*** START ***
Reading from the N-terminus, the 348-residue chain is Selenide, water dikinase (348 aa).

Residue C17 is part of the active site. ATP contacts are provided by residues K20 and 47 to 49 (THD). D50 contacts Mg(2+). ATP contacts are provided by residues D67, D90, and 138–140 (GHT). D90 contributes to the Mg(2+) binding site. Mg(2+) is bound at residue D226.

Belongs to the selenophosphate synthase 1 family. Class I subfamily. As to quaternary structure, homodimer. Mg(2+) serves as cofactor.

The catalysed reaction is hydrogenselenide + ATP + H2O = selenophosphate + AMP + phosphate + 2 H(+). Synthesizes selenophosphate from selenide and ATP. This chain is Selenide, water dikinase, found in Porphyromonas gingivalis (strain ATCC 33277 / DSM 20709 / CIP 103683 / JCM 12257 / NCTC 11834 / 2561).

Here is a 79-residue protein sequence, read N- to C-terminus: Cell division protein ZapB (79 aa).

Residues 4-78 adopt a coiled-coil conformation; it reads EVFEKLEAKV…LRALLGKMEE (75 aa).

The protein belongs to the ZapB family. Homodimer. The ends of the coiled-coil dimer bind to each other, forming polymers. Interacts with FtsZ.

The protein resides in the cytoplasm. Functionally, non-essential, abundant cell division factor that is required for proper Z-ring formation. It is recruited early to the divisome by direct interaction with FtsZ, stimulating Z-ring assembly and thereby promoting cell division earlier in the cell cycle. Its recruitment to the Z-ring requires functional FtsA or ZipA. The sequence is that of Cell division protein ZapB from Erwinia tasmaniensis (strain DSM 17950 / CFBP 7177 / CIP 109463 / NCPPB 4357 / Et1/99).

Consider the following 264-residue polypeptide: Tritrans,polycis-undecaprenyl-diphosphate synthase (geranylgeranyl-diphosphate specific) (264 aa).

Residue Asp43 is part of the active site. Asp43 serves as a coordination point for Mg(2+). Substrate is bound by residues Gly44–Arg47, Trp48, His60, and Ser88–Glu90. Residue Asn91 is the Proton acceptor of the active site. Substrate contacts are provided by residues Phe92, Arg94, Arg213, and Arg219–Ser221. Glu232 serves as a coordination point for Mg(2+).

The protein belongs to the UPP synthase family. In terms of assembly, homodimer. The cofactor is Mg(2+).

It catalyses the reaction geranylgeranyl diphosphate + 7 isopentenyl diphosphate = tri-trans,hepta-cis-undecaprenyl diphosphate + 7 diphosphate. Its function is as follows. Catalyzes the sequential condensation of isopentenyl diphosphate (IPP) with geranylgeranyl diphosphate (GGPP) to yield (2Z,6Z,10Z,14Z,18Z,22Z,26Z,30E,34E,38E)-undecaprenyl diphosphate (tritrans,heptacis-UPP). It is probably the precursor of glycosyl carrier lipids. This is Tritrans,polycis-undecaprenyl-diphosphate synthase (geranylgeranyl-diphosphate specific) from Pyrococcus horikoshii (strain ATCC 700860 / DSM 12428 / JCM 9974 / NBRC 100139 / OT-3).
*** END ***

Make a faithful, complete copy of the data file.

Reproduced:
Reading from the N-terminus, the 348-residue chain is Selenide, water dikinase (348 aa).

Residue C17 is part of the active site. ATP contacts are provided by residues K20 and 47 to 49 (THD). D50 contacts Mg(2+). ATP contacts are provided by residues D67, D90, and 138–140 (GHT). D90 contributes to the Mg(2+) binding site. Mg(2+) is bound at residue D226.

Belongs to the selenophosphate synthase 1 family. Class I subfamily. As to quaternary structure, homodimer. Mg(2+) serves as cofactor.

The catalysed reaction is hydrogenselenide + ATP + H2O = selenophosphate + AMP + phosphate + 2 H(+). Synthesizes selenophosphate from selenide and ATP. This chain is Selenide, water dikinase, found in Porphyromonas gingivalis (strain ATCC 33277 / DSM 20709 / CIP 103683 / JCM 12257 / NCTC 11834 / 2561).

Here is a 79-residue protein sequence, read N- to C-terminus: Cell division protein ZapB (79 aa).

Residues 4-78 adopt a coiled-coil conformation; it reads EVFEKLEAKV…LRALLGKMEE (75 aa).

The protein belongs to the ZapB family. Homodimer. The ends of the coiled-coil dimer bind to each other, forming polymers. Interacts with FtsZ.

The protein resides in the cytoplasm. Functionally, non-essential, abundant cell division factor that is required for proper Z-ring formation. It is recruited early to the divisome by direct interaction with FtsZ, stimulating Z-ring assembly and thereby promoting cell division earlier in the cell cycle. Its recruitment to the Z-ring requires functional FtsA or ZipA. The sequence is that of Cell division protein ZapB from Erwinia tasmaniensis (strain DSM 17950 / CFBP 7177 / CIP 109463 / NCPPB 4357 / Et1/99).

Consider the following 264-residue polypeptide: Tritrans,polycis-undecaprenyl-diphosphate synthase (geranylgeranyl-diphosphate specific) (264 aa).

Residue Asp43 is part of the active site. Asp43 serves as a coordination point for Mg(2+). Substrate is bound by residues Gly44–Arg47, Trp48, His60, and Ser88–Glu90. Residue Asn91 is the Proton acceptor of the active site. Substrate contacts are provided by residues Phe92, Arg94, Arg213, and Arg219–Ser221. Glu232 serves as a coordination point for Mg(2+).

The protein belongs to the UPP synthase family. In terms of assembly, homodimer. The cofactor is Mg(2+).

It catalyses the reaction geranylgeranyl diphosphate + 7 isopentenyl diphosphate = tri-trans,hepta-cis-undecaprenyl diphosphate + 7 diphosphate. Its function is as follows. Catalyzes the sequential condensation of isopentenyl diphosphate (IPP) with geranylgeranyl diphosphate (GGPP) to yield (2Z,6Z,10Z,14Z,18Z,22Z,26Z,30E,34E,38E)-undecaprenyl diphosphate (tritrans,heptacis-UPP). It is probably the precursor of glycosyl carrier lipids. This is Tritrans,polycis-undecaprenyl-diphosphate synthase (geranylgeranyl-diphosphate specific) from Pyrococcus horikoshii (strain ATCC 700860 / DSM 12428 / JCM 9974 / NBRC 100139 / OT-3).